“Gods, Gaiman, and Birthdays oh my.”

I deter here in my journey to enlighten you for a few brief moments. I tried to turn my children into readers from day one. All of them late starters but once started it was a nonstop road. I never could turn any of them on to Sandman. not a one… maybe the youngest. it took Coraline to get the oldest into Neil Gaiman. And the American Gods miniseries to turn her onto the books. The youngest is only 13 so we are only as far as “the Graveyard Book”. Good Omens turns them around though and we all have all read it now. Well except the 13-year-old who is obsessed with the PlayStation and his VR. there is a Gaiman VR game he is mightily proud of knowing though and Neil’s wife makes awesome music…

My middle son is autistic and lives at a special school two hours south. He finally agreed last year to start with Coraline. From there it grew. But the real love came in one of our many cars trips home to visit. I had borrowed “American Gods” on Audio to listen to with him. He had enjoyed Good Omens on audio, and I thought this was a good way to enjoy two hours of odd time stuck in a car. Monkeys and spider balls and he was hooked. The next week a trip to Barnes and Noble included a book. then another. and soon the used bookstores and more Gaiman.

Then Covid.

I parked my car in the garage with only 2 hours to go on the cd. We pulled out the book to finish it. as he was now home with us on lockdown as it happened on time home for a weekend. 2 weeks was now 8 weeks and Amazon was mailing a Gaiman a week to this kid.

He had remembered a few years back not returning a Gaiman that he liked but I had found a year later and returned. So, we bought that. We bought his sister a book. We got graphic novels, audiobooks etc.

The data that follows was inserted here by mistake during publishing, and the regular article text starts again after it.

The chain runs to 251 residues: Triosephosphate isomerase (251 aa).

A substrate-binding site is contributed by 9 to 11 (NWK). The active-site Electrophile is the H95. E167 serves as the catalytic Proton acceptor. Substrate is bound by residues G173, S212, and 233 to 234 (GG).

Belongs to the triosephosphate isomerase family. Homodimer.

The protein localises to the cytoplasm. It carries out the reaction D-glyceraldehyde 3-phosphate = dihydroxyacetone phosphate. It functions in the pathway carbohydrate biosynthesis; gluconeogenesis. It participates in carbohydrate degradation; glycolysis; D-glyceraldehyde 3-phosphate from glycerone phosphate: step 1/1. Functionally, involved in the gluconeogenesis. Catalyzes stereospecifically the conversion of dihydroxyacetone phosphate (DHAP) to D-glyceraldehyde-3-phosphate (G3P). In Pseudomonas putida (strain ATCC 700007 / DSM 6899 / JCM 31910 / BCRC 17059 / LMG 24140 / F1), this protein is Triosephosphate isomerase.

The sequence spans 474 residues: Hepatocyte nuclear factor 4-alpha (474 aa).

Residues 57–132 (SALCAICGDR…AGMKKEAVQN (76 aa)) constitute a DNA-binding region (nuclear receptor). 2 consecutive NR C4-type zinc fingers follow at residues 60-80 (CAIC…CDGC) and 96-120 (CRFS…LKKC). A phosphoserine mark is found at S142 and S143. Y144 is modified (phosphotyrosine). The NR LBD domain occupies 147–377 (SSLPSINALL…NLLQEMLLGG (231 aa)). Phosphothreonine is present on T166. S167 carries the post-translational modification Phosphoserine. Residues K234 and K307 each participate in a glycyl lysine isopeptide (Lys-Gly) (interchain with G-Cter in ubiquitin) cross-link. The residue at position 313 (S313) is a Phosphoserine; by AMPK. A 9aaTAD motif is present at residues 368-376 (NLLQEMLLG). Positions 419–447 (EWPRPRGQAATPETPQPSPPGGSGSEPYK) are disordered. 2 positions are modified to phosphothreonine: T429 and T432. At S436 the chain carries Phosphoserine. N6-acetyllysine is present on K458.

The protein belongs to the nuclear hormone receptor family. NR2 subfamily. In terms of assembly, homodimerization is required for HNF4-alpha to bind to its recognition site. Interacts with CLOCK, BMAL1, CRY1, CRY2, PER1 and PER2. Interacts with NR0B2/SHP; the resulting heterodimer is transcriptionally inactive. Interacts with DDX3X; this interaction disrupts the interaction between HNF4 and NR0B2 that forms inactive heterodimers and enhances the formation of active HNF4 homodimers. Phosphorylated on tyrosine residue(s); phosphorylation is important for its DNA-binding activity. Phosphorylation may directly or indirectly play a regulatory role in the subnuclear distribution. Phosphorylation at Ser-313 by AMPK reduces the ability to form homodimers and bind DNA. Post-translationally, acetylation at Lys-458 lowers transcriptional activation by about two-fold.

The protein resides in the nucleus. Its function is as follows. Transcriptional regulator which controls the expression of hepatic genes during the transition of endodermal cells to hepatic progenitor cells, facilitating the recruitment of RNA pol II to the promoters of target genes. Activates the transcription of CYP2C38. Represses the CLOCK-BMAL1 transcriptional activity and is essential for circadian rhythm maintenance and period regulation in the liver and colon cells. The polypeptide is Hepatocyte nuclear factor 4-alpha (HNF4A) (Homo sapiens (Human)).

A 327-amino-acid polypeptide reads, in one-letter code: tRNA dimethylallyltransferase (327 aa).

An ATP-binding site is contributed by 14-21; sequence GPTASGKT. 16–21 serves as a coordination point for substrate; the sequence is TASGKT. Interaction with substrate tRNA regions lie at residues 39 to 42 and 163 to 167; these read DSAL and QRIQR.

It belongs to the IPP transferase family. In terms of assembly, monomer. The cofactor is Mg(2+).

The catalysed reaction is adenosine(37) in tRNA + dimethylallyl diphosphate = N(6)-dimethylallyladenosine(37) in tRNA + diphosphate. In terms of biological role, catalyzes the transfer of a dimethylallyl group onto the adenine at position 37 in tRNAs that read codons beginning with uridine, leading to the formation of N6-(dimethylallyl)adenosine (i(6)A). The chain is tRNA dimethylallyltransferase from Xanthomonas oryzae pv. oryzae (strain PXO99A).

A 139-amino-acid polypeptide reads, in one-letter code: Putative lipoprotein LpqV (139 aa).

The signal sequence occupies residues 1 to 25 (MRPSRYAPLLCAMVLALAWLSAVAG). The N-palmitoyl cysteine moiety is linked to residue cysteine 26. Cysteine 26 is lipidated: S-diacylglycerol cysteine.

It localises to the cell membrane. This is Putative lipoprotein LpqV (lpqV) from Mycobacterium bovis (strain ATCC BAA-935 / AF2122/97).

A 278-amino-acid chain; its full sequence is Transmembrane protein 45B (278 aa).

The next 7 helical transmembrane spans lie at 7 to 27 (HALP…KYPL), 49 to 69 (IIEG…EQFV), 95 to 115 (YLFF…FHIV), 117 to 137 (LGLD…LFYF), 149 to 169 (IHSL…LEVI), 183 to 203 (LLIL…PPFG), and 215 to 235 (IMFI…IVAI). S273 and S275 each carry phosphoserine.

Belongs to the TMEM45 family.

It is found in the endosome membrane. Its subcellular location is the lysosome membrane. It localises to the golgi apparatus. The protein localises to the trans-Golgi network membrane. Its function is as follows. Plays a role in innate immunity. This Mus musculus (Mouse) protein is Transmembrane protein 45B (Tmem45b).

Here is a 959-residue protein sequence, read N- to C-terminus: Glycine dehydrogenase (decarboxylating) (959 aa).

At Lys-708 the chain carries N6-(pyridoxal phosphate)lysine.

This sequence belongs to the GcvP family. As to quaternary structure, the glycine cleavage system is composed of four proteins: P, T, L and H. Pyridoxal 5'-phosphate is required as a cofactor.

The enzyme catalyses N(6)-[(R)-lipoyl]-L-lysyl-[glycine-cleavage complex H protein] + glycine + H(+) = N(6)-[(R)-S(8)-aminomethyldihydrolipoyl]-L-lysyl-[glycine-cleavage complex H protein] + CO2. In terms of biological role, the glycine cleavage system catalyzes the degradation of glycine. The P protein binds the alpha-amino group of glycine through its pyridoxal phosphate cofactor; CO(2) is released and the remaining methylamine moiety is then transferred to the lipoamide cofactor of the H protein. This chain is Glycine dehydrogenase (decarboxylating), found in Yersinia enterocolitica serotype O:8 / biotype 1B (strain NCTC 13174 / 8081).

In time for his birthday was Sandman on audible.. Yay. more to listen.

This was a boy hooked on anime now reading. Maturing. asking questions. listening for the wolves in the walls. Questioning Mazes. Wondering where Neverwhere is.

We broke through with the books.

We now had a common denominator.

For his birthday this upcoming weekend we bought “Trigger Warning” on Audible. He is turning 16 and coming home for a week.

The trip is 2 hours, no give no take. exactly two hours. Through towns that have roughly 1000 to 1700 people. There are four small towns. 8 places to pee. And ice cream … beautiful old houses lines by the wonderland of Americas train system. Many a night you will see a train pass a small cemetery of settler’s lights full speed ahead shining brightly on the roadside tombstones and attractions.

The school for autism is in the historic town of Lafayette Indiana. He is high functioning but still on that edge. The world is quite too much. Lafayette is a wonderful town. To the left right north and south though is Nothing…We make do finding ghosts buildings and learning history of the surroundings. what little there is.

Anthony od the twilight zone set up the cornfield for miles…

Sometimes I wonder if Anthony’s good life is his brain adapting to his own superpowers on the spectrum. Or maybe he has been to Indiana a few too many times.

You go an hour with these things and sometimes it’s a little unsettling. But to watch my son Julien marvel at it all sets your brain in a new light.